‘Arson Dreams’ provides an intricate look inside the creative mind of multi-instrumentalist Goldwash. From top to bottom, the LA-based multi-instrumentalist expertly suspends disbelief to create an escapist album of the times. Over 13 tracks, hazy psychedelic sonics invite us deeper into each world he has carefully crafted. The album follows his recent collaborations on Kevin Abstract’s latest single ‘Sierra Nights’, as well as production aid on BROCKHAMPTON’s most recent album, ‘ROADRUNNER’
"Any idea you might want to try, don’t overthink... it just try it. You don’t need every idea to work, if something doesn’t then try again."
Goldwash began his journey into music at a young age, around six when he started to play the piano. He quickly took it seriously, and by the time he was nine or ten he was playing classical piano. Nearing the beginning of high school, he got into jazz music, he doubled up and started learning jazz piano on top of classical piano. It was soon after this when he began songwriting, leading to some pretty experimental songs he tells me. He went to a more artistic high school in Baltimore - “Bands like Animal Collective and Yeasayer went to my school.” he continues, “Just in general the scene in Baltimore is great, there’s Beach House and Future Islands and a few other really experimental bands that came through and had a lot of success” Gabe admits that from a young age, watching these experimental bands find their success gave him the mindset that to be successful he had to make as crazy art as possible.
Growing up alongside him, and sharing the love for music was his brother and musician Baird. “We definitely pushed each other creatively from young ages” he tells me, remembering the times the two joined bands together in school, and spent hours jamming with each other, now sharing studio sessions with BROCKHAMPTON, and sharing sound on Goldwash’s own ‘Red Sky’ and ‘Fumes’.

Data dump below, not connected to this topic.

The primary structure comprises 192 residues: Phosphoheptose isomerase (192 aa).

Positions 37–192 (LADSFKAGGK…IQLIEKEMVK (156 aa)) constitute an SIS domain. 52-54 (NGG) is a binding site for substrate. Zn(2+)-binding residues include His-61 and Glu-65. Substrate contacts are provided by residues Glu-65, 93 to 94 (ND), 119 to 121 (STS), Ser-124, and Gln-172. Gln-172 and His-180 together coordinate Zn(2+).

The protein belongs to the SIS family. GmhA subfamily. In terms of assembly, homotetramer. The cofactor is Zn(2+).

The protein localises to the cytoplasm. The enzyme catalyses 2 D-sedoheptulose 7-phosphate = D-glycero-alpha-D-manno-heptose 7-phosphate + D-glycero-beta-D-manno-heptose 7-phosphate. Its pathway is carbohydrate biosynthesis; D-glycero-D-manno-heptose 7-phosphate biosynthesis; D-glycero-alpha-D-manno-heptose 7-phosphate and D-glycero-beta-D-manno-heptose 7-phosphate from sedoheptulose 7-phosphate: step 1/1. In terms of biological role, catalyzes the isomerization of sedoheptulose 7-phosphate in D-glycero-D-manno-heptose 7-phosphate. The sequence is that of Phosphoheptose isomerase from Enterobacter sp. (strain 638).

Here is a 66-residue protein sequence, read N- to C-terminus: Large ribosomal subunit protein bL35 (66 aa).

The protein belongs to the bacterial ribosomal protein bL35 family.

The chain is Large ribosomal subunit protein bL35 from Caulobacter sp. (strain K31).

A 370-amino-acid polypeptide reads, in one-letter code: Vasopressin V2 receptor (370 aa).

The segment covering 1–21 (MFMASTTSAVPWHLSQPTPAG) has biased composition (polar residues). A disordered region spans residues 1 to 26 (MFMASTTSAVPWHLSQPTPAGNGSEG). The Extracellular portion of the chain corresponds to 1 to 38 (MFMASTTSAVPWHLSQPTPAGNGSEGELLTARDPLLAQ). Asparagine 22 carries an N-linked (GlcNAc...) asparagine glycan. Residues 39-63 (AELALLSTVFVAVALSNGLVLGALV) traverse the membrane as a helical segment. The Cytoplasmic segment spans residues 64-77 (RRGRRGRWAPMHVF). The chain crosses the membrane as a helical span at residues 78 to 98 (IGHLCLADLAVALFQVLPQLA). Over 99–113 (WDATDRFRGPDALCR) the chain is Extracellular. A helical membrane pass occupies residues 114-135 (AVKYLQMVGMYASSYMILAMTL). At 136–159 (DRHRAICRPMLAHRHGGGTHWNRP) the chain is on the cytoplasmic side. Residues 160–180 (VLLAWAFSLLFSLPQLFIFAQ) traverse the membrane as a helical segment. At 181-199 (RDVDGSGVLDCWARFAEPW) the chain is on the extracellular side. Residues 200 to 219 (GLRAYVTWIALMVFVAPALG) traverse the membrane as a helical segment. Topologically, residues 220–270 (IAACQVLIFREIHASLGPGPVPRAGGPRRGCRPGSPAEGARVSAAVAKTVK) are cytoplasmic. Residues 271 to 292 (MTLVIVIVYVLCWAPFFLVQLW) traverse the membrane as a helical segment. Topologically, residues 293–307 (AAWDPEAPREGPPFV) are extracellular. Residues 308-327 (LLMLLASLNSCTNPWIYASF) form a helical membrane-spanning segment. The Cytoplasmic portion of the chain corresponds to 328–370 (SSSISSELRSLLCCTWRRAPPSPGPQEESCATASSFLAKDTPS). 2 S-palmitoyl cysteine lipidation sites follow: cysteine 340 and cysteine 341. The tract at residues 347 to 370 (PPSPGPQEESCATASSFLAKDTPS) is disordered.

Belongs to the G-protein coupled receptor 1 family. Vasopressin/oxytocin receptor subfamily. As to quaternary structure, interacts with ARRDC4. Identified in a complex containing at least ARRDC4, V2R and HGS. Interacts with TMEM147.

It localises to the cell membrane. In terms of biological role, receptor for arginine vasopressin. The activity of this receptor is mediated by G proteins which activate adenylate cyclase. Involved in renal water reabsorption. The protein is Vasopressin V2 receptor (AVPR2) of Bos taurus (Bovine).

He tells me the moment a career in music cemented itself into his head was once he discovered the social element of music. "I would go to sports practice and I would come home and do my scales on the piano. I loved music but it was kind of disconnected from anything else going on.” Once he started playing in bands and finding collaborators, he realised what an asset he could be. He knew the theory, and had a huge skillset building up.
‘Arson Dreams’ is that skillset at its finest, finetuned over years of musicality and two albums. The tools he brings to this album are like no other, allowing Goldwash to open new worlds for himself to explore his sound.
How are you feeling now that ‘Arson Dreams’ is out?
I’m so stoked! I’m so happy! I finished the album over a year ago, mastered and everything. It's been sitting on my computer since mid-July 2020. I’m more excited about it now than I was in July. I listen back now and I am extremely happy with how it all sounds, it felt like it’s aged well for me. I’m really proud of it, it feels like a really interesting capsule of time from where I was at.